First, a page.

Bertram H. Gold, executive director of the AJC, outlined an eight-point program to fight anti-Semitism. Addresses were also delivered by Detroit’s Mayor Jerome P. Cavanaugh, who analyzed the reasons why racial violence hit so many cities, including his own, last summer; and an examination of the recent instances of racial strife in this country by Nathan Perlmutter, director of the AJC’s department of domestic affairs.

In his address, “Mr. Abram, who is the United States member of the United Nations Commission on Human Rights, pointed out that France had strongly supported the U.N.’s draft declaration and convention for the elimination of all forms of religious intolerance, and had lined up with those United Nations members that would call on all states to combat all prejudices, including anti-Semitism. Now, he said, through his statement at a Paris press conference last week, “Gen de Gaulle not only has failed to provide leadership against intolerance, he is promoting it when he describes Jews as ‘domineering’ and suggests they would open the way to ‘campaigns of discrimination.”

Gen. de Gaulle’s attitude, charged Mr. Abram, has evoked the themes of the Dreyfus case. “De Gaulle,” he stated, “the leader of the French resistance during World War II, should know the terrible consequences of political anti-Semitism, which he saw for himself in his own fight against the barbarism. of Nazism. He knows that Nazi anti-Semitism disrupted European civilization and sent millions to death. He of all people should be leading the fight for tolerance and understanding. Instead, he is undermining the civic unity of France and creating a threat to human rights everywhere.”


In his program for combating anti-Semitism, Mr. Gold proposed: 1) Creation of an anti-Semitism accounting system “bringing together and systematizing all existing data on the subject” so that “an early warning system” can be constructed and counteraction planned; 2) Sponsorship of a thorough study of the basis of group anti-Semitism, a study comparable in scope to the Committee’s sponsorship a generation ago of individual psychopathology that was detailed in the “Studies in Prejudice”; 3) Development of new and imaginative methods of conducting quick research into critical areas of anti-Semitism to permit swift insights that can have immediate use; 4) Assumption of an active role in exposing anti-Semitic groups infiltrating the nation’s political parties, by the establishment of training institutes for political leaders — on a nonpartisan basis — to impart such information that experts possess on political extremism; 5) Increase in efforts to achieve a constructive coalition with the Negro middle class, “with whom we have intellectual kinship and with whom we can most easily communicate,” and who “can exercise important influence within their own community”; 6) An examination by Jews of what they have learned about Jewish group identity that can be useful to Negroes in their own struggle for identity; 7) An effort to help Jewish shopkeepers leave the ghetto, possibly through governmental assistance or through local Jewish federations. Studies of Negro attitudes, Mr. Gold explained, indicate that the highest degree of Negro anti-Semitism exists among the poor, who see the Jewish shopkeepers as exploiters and as a bar to their own control of the ghetto; and 8) Reassessment of overseas activities to make certain that the American Jewish Committee is still “on target” in meeting the new dimensions of anti-Semitism the world over.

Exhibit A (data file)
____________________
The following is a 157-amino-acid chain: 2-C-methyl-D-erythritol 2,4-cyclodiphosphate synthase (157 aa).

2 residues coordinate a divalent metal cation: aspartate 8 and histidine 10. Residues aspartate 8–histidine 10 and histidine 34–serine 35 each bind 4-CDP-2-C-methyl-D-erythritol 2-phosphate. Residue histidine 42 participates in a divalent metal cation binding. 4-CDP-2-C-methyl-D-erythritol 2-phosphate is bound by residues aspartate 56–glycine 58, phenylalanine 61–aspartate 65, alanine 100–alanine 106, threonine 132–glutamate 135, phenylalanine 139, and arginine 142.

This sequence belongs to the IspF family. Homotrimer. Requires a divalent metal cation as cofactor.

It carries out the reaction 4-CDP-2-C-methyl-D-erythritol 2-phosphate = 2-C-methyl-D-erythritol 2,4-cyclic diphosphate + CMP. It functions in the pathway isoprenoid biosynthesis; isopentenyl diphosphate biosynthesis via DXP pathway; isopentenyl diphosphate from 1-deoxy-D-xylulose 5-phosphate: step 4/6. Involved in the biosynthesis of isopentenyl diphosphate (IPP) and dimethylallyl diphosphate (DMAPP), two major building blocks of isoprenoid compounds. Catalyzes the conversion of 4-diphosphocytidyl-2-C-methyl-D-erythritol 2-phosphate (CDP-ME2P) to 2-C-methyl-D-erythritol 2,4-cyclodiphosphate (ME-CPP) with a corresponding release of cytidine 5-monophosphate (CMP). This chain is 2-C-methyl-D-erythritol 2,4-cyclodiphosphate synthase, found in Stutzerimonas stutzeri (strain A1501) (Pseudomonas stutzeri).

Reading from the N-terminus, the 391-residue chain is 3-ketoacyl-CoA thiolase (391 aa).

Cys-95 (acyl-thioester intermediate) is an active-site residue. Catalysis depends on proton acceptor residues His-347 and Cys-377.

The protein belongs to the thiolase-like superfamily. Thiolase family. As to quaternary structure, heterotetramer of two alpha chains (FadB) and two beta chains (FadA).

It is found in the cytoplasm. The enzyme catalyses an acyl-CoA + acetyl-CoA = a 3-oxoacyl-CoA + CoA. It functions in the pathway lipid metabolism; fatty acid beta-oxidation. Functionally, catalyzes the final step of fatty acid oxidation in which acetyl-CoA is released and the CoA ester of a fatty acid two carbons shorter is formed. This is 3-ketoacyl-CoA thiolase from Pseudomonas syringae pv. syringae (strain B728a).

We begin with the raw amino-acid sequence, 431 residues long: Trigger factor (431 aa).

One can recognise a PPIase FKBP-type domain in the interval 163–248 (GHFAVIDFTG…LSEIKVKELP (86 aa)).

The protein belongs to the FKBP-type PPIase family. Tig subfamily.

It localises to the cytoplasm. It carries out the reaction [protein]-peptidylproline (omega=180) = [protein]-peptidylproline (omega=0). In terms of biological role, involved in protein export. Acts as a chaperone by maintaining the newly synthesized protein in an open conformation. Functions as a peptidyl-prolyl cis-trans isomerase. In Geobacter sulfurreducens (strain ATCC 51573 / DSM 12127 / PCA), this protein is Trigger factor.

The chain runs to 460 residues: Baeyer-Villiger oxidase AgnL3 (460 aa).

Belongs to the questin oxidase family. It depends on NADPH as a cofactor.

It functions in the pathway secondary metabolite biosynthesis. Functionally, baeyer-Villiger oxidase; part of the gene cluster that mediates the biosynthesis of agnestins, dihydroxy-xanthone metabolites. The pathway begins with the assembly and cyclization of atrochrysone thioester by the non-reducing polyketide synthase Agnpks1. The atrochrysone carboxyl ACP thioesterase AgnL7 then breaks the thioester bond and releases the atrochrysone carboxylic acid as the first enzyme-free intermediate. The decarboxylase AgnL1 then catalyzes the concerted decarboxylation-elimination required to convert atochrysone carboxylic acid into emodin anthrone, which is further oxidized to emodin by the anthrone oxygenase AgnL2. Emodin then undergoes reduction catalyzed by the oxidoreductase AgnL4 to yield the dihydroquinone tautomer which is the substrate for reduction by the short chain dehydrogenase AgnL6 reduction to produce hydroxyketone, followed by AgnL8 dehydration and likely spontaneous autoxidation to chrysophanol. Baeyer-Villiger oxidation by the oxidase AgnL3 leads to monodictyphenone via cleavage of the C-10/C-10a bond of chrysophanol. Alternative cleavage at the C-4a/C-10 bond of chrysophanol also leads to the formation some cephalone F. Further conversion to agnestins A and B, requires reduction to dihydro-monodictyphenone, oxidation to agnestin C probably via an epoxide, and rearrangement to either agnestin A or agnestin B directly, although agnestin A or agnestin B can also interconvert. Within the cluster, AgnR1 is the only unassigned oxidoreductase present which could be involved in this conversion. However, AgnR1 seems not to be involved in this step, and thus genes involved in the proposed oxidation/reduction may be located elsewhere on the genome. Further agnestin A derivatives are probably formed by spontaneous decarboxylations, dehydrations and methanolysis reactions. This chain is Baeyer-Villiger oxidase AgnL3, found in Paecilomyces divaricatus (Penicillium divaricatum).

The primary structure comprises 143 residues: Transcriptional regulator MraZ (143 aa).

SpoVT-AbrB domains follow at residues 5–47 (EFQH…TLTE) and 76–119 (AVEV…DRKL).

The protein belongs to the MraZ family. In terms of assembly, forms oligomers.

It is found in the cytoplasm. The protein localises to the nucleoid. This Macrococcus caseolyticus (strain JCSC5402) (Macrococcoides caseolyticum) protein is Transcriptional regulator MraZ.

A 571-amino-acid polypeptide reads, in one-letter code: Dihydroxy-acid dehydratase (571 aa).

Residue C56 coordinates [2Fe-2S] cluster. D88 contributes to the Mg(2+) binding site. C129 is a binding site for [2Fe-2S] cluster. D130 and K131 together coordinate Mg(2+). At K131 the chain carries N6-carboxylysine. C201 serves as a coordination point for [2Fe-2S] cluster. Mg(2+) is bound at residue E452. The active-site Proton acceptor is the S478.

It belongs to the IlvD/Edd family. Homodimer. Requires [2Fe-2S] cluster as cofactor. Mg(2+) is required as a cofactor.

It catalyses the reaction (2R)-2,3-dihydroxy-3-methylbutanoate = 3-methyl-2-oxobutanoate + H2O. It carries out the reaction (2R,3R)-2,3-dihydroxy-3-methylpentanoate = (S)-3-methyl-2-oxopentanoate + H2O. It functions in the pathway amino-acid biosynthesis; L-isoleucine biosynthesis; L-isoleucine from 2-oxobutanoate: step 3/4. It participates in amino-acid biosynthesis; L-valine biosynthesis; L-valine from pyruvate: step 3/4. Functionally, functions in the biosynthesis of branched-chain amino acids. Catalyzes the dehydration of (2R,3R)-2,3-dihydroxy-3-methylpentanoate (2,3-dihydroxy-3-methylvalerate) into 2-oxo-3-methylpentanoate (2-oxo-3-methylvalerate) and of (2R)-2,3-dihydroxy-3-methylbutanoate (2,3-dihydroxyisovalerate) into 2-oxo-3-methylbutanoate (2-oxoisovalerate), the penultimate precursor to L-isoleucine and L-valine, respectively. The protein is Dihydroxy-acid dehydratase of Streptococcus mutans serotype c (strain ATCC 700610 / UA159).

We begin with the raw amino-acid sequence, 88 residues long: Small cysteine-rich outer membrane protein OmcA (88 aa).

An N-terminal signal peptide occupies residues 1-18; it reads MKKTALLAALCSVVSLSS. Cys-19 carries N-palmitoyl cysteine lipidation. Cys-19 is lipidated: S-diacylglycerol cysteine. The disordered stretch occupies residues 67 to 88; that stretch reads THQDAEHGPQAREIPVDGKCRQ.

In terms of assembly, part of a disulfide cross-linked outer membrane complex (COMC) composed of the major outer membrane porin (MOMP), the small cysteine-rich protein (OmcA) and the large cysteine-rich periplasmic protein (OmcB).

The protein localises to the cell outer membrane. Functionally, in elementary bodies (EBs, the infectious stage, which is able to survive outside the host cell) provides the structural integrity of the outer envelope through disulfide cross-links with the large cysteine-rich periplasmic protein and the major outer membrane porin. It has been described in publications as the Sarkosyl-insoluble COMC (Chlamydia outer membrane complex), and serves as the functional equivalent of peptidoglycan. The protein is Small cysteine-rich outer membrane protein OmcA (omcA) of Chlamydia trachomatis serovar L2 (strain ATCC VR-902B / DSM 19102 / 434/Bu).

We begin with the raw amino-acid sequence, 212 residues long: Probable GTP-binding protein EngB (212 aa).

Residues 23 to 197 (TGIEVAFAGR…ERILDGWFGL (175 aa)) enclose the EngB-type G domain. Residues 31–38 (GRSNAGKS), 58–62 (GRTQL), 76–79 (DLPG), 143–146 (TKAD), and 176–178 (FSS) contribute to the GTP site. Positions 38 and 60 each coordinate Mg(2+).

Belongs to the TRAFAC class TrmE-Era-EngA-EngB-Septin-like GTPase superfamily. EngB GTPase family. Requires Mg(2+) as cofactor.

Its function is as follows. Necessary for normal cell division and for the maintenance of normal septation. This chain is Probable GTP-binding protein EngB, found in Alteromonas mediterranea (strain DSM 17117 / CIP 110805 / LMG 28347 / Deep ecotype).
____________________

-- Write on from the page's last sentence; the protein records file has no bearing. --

Mr. Peres, who is secretary-general of Israel’s Rafi Party, which is headed by former Prime Minister David Ben-Gurion, told the session that, “at present, Egypt is the most important factor in the Middle East” and the key to peace there. He noted that Jordan’s King Hussein “faces opposition both within and outside his borders’ and “must decide how independent he is, not how loyal he is to Nasser. We will negotiate with Hussein as an independent ruler, not as a representative of Nasser, with whom we would prefer to meet directly.”

Mr. Peres, said that Israel insists on direct talks with the Arabs “because a third party inevitably brings an element of self-interest into negotiations that further complicates matters.” He said that a U.N. personage “can be used only as a channel of communications, not in a policy-making role.” As a precedent for direct talks, Mr. Peres recalled the bilateral armistice agreements that were reached between Israel and the Arab states after the 1948 war. “This time our goal is peace, but the technique should be the same,” he said.

Mr. Gold announced that Hyman H. Bookbinder, until now deputy director of the Office of Economic Opportunity and “one of the chief architects of the Federal anti-poverty program,” has been appointed Washington representative of the AJC.